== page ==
Always Networks Blog - Misc

Always Networks is now Serverless!

Fri 21 December 2018

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This blog has now been moved on to AWS using entirely serverless technologies, meaning both reduced cost and better performance.

To do this, a number of technologies have been employed to automate the deployment. As there is really only one Always Networks site, a lot of this was probably a lot more effort than it could have been - it would probably have been easier to …

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Testing a 1 Gb Internet circuit

Wed 26 April 2017

Have you ever needed to prove a gigabit Internet circuit? It's more of a headache than you'd think. I had to prove one recently - we were seeing some errors which seemed to happen every time the bandwidth went over about 400mbps outbound, so we needed to prove we could push more. We could ask the ISP to run some tests - but I'm an untrusting kinda …

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Off-site backups for Synology NAS - using two raspberry pi's, behind dynamic NAT IP's

Tue 08 November 2016

I recently bought a 4 bay synology NAS (DS416 Play), to move away from Dropbox and OneDrive. The main issue I had before choosing to do this, was off-site backups. It's ok having 4 disks for resilience, but if my house burns down or gets burgled, I still lose everything.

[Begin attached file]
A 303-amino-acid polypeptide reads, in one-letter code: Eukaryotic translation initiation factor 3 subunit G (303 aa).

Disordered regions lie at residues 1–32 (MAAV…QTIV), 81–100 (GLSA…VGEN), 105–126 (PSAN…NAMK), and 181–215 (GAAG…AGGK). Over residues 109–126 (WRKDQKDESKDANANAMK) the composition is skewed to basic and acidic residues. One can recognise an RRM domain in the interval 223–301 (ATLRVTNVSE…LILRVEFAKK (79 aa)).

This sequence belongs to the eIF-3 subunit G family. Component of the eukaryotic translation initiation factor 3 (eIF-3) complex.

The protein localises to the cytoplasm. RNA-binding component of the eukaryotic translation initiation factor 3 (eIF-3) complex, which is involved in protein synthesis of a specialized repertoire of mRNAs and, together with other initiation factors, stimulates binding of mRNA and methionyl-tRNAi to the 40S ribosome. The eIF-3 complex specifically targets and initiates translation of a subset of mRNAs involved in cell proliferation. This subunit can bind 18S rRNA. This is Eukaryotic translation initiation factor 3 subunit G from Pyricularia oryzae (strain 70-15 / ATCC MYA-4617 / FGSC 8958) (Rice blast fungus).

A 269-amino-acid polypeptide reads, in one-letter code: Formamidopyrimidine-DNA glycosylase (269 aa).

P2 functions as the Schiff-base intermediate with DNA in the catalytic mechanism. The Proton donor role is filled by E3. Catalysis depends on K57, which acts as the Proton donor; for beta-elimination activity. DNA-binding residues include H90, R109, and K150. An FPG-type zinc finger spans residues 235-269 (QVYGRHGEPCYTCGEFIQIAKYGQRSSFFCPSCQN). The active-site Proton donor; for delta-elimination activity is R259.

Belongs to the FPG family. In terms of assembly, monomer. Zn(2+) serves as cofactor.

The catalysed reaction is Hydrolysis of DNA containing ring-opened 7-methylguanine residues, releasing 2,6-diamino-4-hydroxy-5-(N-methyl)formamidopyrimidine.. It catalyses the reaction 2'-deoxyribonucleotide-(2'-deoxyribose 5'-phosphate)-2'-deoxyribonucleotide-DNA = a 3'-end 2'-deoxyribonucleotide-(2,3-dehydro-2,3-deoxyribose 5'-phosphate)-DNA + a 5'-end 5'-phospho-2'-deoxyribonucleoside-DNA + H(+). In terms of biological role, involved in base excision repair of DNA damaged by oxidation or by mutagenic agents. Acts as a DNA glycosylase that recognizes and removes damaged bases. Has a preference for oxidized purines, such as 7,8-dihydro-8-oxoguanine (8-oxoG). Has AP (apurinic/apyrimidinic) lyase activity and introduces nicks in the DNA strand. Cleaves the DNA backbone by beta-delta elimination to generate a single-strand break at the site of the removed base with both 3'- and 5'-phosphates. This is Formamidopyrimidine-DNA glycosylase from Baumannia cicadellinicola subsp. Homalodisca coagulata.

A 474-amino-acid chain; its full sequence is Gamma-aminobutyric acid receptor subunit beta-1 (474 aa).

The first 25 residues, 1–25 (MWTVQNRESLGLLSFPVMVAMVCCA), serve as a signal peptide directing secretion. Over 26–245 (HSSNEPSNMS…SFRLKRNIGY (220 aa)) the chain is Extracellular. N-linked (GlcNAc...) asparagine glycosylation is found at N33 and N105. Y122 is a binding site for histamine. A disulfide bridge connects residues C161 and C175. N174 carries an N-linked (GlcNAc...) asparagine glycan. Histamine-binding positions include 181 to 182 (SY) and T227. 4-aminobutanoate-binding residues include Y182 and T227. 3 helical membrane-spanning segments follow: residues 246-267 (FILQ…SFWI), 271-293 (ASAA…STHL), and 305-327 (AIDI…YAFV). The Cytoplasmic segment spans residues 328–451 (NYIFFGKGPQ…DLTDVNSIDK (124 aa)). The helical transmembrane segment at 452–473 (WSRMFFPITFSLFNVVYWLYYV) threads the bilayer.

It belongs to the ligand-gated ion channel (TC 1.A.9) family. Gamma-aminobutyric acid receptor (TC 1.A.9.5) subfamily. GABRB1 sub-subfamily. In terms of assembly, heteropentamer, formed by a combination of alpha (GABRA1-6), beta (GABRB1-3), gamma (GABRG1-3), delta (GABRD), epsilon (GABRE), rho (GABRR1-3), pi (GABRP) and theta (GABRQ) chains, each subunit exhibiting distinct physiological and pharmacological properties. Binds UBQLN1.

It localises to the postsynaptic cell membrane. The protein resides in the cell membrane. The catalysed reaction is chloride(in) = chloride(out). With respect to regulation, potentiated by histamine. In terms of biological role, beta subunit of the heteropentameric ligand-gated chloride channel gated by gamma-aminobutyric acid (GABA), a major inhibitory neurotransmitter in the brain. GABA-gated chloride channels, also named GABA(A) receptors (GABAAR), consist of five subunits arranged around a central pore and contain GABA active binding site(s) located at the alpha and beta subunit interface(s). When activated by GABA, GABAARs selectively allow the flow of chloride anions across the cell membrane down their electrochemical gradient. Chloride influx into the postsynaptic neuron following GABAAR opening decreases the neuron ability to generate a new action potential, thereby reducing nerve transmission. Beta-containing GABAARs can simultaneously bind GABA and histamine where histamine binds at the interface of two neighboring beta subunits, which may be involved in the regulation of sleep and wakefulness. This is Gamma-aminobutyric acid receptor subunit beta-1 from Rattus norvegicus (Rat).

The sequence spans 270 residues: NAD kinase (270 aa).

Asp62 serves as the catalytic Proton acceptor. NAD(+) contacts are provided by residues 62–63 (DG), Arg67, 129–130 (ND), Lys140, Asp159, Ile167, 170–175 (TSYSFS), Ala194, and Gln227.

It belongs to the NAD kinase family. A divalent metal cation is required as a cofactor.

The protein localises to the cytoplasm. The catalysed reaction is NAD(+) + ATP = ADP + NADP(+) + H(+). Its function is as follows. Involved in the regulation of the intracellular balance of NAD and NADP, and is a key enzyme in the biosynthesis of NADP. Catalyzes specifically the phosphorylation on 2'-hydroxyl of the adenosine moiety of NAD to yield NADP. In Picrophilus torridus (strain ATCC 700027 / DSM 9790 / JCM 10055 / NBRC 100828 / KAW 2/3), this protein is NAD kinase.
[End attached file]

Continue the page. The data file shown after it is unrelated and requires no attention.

So I started to think up ways of doing an offsite backup, without having to …

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What is ARP?

Thu 20 August 2015

A number of times in the last few weeks I have been asked by a number of people:

What is ARP?

There is the simple answer - which is simply a definition:

Address Resolution Protocol (ARP) is a mechanism to resolve IP addresses into MAC addresses.

However...that doesn't really explain a lot. It probably doesn't explain anything you didn't already know. To really understand ARP …

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Why am I seeing packets on my server that aren't for this server?

While troubleshooting a totally unrelated issue, one of my colleagues noticed that they were seeing packets in a tcpdump that were neither destined for nor sourced from the server. This is odd, when plugged into a switch, so we started digging.

Server 1, was sending a stream of packets to Server 2 - in a different subnet somewhere. Sometimes, although rarely, these packets could be seen …

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